Privacy & Security

Facebook's Privacy Shift: How To Protect Yourself

Facebook CEO Mark Zuckerberg delivers a keynote address in San Francisco in April. i i

hide captionFacebook CEO Mark Zuckerberg delivers a keynote address in San Francisco in April.

Marcio Jose Sanchez/AP
Facebook CEO Mark Zuckerberg delivers a keynote address in San Francisco in April.

Facebook CEO Mark Zuckerberg delivers a keynote address in San Francisco in April.

Marcio Jose Sanchez/AP

If You Care About Privacy

  • The onus remains on you. Facebook has made it easier to hide information from strangers, but you still have to click some buttons to do so.
  • Look for your privacy settings under the "Account" tab.
  • Facebook will be rolling out a simplified page allowing you to see at a glance which types of your information are protected (photos, birthday, etc.).
  • You can limit the pool of people who can see some or all the material on your Facebook page. "Everyone" — meaning everyone on the Web — is the default setting.
  • Facebook's partner sites can see whatever is open to "everyone," but the new policy will allow users to block those sites.
  • As with e-mails, treat what you post like a postcard that strangers might see. You don’t know what your friends will forward or repost.

Responding to complaints that it had spread users' personal information around too freely and easily, Facebook unveiled a new set of privacy settings Wednesday.

The revamped settings, which will "gradually launch," should help alleviate some of the confusion people have felt about security on the world largest social-networking site. Controversial controls launched last month required users to "opt out" of dozens of settings that otherwise left much of their personal information exposed to anyone on the Web.

The new controls are meant to make things simpler, Facebook CEO Mark Zuckerberg said at a news conference announcing them.

It will soon take just a couple of clicks for users to put limits on who can view or read content they post. Once they pick "friends only" or "friends of friends," that will become their default setting and won't have to be updated as Facebook introduces new products and features.

Users will still be able to use the much-derided "granular" controls that allow them to set different privacy levels for different types of content — letting anyone see the list of schools they went to, for instance, while only allowing friends to view photographs.

Users will also be able to block third-party websites or applications such as games from gaining access to their information. Users will also be able to hide more of their basic profile information. People searching your name through other sites such as Google will no longer learn quite as much about you.

None of these changes are the default setting for users. On Facebook, the "everyone" setting means everyone — everyone with Internet access — can learn about your taste in music or your travel plans. Many users assumed that the term "everyone" meant just their friends. One of the major complaints has been that the company hadn’t properly explained the need for users to change settings when they wanted to limit access to information.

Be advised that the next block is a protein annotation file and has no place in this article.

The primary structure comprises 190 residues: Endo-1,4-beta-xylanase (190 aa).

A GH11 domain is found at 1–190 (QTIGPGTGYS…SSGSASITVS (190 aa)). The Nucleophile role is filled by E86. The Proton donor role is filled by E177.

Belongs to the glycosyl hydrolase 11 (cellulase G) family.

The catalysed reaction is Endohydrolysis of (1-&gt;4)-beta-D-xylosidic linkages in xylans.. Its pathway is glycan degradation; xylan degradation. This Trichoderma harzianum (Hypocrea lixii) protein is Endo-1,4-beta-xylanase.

But Facebook hopes the new system will be simple enough and flexible enough to end the recurrent need to revise its privacy settings. "The overhaul of Facebook's privacy model is complete," Zuckerberg confidently announced.

More on the security complaints that prompted the changes after the jump:

The soon-to-be-outmoded privacy settings left Facebook users feeling vulnerable, as they had to negotiate cluttered menus of privacy settings.

Information was exposed to the world not only about their birthdates and religious views but their activity on other "Facebook-enhanced applications and websites" as well. If a user links on her Facebook page to a story on a newspaper website, for instance, strangers visiting that site can see that she has "liked" that story — even if it’s about a sensitive subject.

Earlier this month, 15 consumer groups filed a formal complaint with the Federal Trade Commission. "Facebook now discloses personal information to third parties that Facebook users previously did not make available," the groups said.

Senators, bloggers and plenty of Facebook users — including several of my own online pals — had lodged similar complaints about "lack of privacy" settings.

Some remain wary. "We'll see how this works out," Shannon Stepp wrote in a comment on the privacy announcement Zuckerberg posted on the Facebook blog. "I hope it doesn't, by default, reset all my current settings to open to everyone so that I have to go through a bunch of hassle to redo everything again."

Facebook's frequent need to update its settings points to a larger debate about privacy in the digital age. Some people believe that the benefits of staying constantly in touch and being able to bare all to the known world outweigh old-fashioned concerns about privacy, which are very much in flux anyway.

Facebook has been unabashed about pushing this particular envelope. "We believe that people want to share information and they're best able to do that when they have control" in deciding what to share, Zuckerberg said at the news conference.

But privacy advocates are not convinced. The wealth of information that people have shared, often unwittingly, means that privacy has to be sheltered more carefully online than it has been, they say.

Marc Rotenberg, the president of the Electronic Privacy Information Center, says that the new privacy settings addressed "several" of the concerns raised in the complaint his group and others filed with the FTC.

Nonetheless, he says, "It is time now for Congress to move forward and update privacy laws for the digital age."

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